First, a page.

Report: Internal grumbling that ‘Times’ publisher (and interim C.E.O.) Arthur Sulzberger Jr. travels too much

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Claudia Gonzalez and Arthur Sulzberger. (Quien.)
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In a piece today about the "leadership vacuum" at the New York Times Co. following the abrupt exit late last year of C.E.O. Janet Robinson, Bloomberg's Edmund Lee and John Helyar report that some executives are uneasy about chairman Arthur Sulzberger's international travel schedule.

They write:

The 60-year-old chairman is serving as interim CEO amid internal concerns about his travels overseas, according to two people familiar with the matter. In the last 19 months, Sulzberger has attended at least a dozen conferences and panels in Istanbul, Beijing, Munich, London, Paris and Switzerland where his girlfriend, Claudia Gonzalez, works. His trips are aimed at establishing Times Co. as a global brand, said Robert H. Christie, head of corporate communications.

This is not the first time questions have been asked about Sulzberger's travel schedule—or the fact that he now appears to be in a committed cross-continental relationship.

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As we reported back in September, a Time Inc.-owned Mexican society magazine called Quién was the first to report on the romance between Sulzberger and Gonzalez, who we then characterized as "a fixture in the international philanthropic and Big Ideas jetset with a resume that includes a stint as the head of marketing for the World Economic Forum in Davos, Switzerland, and degrees from The London School of Economics."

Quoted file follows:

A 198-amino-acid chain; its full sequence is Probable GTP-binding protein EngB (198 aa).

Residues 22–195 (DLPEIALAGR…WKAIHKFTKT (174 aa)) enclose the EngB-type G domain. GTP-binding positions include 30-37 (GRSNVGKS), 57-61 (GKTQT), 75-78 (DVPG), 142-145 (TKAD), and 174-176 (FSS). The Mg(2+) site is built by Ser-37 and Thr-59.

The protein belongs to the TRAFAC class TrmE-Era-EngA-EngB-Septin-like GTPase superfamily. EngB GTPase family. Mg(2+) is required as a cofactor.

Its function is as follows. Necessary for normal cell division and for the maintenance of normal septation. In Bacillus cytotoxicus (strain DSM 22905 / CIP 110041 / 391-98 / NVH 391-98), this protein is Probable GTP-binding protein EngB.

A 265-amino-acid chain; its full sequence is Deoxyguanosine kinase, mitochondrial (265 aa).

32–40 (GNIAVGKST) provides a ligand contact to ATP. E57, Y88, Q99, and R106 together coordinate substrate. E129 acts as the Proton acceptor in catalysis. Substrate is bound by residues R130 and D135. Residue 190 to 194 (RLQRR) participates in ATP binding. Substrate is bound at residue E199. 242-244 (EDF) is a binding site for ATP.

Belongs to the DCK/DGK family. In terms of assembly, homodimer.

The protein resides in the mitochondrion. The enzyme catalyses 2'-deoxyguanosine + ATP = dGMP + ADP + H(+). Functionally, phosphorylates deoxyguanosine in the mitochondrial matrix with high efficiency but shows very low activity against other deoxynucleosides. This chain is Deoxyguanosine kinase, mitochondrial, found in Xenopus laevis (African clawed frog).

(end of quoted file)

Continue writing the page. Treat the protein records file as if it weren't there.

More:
But this was the nugget from the Quién piece that caught our eye: "Claudia and Arthur must split their love since she’s in Geneva and he’s in New York. ... They see each other every two weeks either in one of their homes or some spot in between.”

At the time, we asked Christie about whether Sulzberger's travel was getting in the way of his day-to-day duties, which are even more demanding now that he is doubling as interim C.E.O. (he also serves as publisher of The New York Times), but Christie declined to comment, telling us: “We don’t comment on the personal lives of our executives.”

As it happens, Sulzberger is in Switzerland this week for the annual World Economic Forum, where he has been a fixture. This year, he brought at least one bit of Times business with him: Introducing newly-installed Times executive editor Jill Abramson to the Davos set during a dinner party he hosted in her honor Thursday night.

Meanwhile, Lee and Helyar's sources echo earlier reports suggesting Robinson was pushed out by Sulzberger, although they add one key detail that's sure to further rankle Times union members who were already fuming about the golden parachute Robinson received on her way out the door: Her exit package will in fact cost the company $21 million, as opposed to the $15 million figure that had previously been reported.